Jessica Chalmer’s 2008 text “Marina Abramović and the Re-performance of Authenticity” explores the phenomenon of re-performance. She states “re-performances are performances from the past […] brought to life again with the intention of rendering homage to their original context. Rather than comparing them to a theatrical revival, which implies mere repetition, performance scholar Peggy Phelan has compared re-performance to the musical practice of ‘covering’ the works of others” (25). Both Abramović and re-performance run rampant in the work of Mohammad Rezaei, predominately in meme format: the hauntings of embarrassing past works, starter packs, munchies and the potential for a fictitious art star writing career of Carrie Bradshaw.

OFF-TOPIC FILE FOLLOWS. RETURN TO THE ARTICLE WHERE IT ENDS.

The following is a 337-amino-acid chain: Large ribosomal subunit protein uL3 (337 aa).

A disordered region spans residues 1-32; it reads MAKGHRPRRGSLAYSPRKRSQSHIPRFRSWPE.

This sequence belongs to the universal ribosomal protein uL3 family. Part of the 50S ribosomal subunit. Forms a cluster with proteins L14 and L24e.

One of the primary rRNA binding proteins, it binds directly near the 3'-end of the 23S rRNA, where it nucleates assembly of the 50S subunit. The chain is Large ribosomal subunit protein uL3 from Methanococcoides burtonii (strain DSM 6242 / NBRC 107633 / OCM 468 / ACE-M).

Keira Boult’s residency serves us the tea of too-glam-to-call-mundane suburban life, peppered with neighbourhood shootouts and gentrification reads. Rezaei’s and Boult’s works are in conversation, and in playful competition, most notably in Boult’s humble brag screenshot of a follow from Ryan Trecartin.
Before her residency began, Boult and I contemplated trolls, bait, and red herrings. “Allen Carfac” was a character I proposed to lurk in the comments, a hybrid of the former chain smoker Allen Carr and the Canadian artist fee lobby. “No one is more qualified to speak on behalf of artists than artists themselves” (Jack Chambers, CARFAC founder). This tanked in comparison to the highly controversial touque-shade gate clap back. See:
Category was: homage witty realness. (Winter edition)
Tongue-in-cheek in masking and revealing, Natasha Bailey illustrates the dynamics between audience and performer. Evolving from alt duck face to full-on crow realness, the piercing blue gaze of the artist confronts the viewer in an alarmed, frozen glance. She maintains this stare, fragmented, steady, across all of her posts. Yarned, darned, hidden and fragmented, Bailey’s peekaboo mix masks the mediums, the messages.